Waiting game begins as Kentucky's landmark abortion trial ends

Waiting game begins as Kentucky's landmark abortion trial ends

LOUISVILLE, KY (WAVE) - Federal testimony wrapped up Friday as Kentucky's last abortion clinic fights to keep its doors open.

Planned Parenthood and Louisville's EMW Women's Surgical Center took on Governor Matt Bevin's administration over the necessity of transfer agreements.

The state decided not to call its second expert Friday afternoon, ending the trial earlier than expected in its third day.

Attorneys for Governor Bevin tried to show why the state's requirement for transfer agreements between the clinic, hospital and ambulance service is necessary. They say they felt confident in their top witness.

"We are very much on the side of the safety of women," Anti-Abortion court watcher Tamara Cesare said.

Anti-abortion court watchers were happy to see the state put on Dr. Richard Hamilton, an ER doctor and Drexel professor experienced in transfer agreements.

He testified those agreements put information and documentation in place with patients having abortion complications as they arrive at the hospital assuring a better outcome.

In cross examination, Dr. Hamilton admitted he is pro-life and said there is no academic study to prove transfer agreements medically improve patient outcomes.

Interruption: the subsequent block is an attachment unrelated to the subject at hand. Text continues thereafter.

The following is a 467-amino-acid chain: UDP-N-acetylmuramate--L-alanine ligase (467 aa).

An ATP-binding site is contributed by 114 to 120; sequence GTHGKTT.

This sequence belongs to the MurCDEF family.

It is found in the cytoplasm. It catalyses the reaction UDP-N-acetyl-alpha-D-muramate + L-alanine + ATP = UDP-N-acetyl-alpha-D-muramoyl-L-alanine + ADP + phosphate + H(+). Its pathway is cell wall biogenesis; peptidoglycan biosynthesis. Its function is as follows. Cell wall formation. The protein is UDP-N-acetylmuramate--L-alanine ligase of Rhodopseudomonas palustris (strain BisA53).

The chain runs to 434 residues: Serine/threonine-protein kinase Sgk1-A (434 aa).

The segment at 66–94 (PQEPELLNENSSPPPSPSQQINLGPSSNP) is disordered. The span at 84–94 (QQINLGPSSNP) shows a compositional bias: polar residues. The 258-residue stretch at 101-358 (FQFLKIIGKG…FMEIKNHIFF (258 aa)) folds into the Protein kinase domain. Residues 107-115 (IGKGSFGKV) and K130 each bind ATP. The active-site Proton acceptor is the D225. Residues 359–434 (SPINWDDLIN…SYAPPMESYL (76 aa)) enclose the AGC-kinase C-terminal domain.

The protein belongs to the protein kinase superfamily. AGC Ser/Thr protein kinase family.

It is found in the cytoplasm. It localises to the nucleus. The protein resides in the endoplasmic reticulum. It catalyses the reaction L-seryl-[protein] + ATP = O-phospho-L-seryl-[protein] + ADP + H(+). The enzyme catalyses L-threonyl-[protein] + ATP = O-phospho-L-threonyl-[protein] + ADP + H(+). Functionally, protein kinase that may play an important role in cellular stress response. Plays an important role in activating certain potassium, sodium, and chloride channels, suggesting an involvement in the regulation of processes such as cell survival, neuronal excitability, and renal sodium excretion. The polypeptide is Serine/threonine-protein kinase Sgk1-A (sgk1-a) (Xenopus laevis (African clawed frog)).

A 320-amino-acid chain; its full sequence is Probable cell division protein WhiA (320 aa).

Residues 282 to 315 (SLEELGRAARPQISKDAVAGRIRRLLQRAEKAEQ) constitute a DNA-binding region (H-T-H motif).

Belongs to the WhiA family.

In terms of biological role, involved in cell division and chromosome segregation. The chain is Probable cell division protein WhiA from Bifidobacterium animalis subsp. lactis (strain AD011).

"Not a single witness can point to an incident in Kentucky where woman would've been helped if there had been a transfer agreement between the abortion facility and the hospital," Brigitte Amiri, an attorney for the ACLU said.

Late Friday afternoon, Planned Parenthood called Steve Davis to the stand. The senior adviser for health and family services was questioned about why he denied a second transport agreement from Planned Parenthood in January 2016 after they corrected everything the cabinet asked for.

Davis said he found out abortions had already been performed at the site and wanted more information.

"I feel real good," EMW attorney Don Cox said at the conclusion of the trial. "I think our witnesses were terrific. They [the state] dropped another expert today. They have one expert today. He didn't know anything about Louisville. All these cases are tough cases."

Governor Bevin's general counsel felt good as well.

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"Our case involves transfer agreements, which most states in the union have," Steve Pitt said. "It's been upheld by the six circuit Court of Appeals. If this case makes it back up to the six circuit, there might be a good case that whoever loses could ask the Supreme Court to hear the case."

The sides have 60 days to file their briefs. Attorneys expect a ruling around the end of the year.

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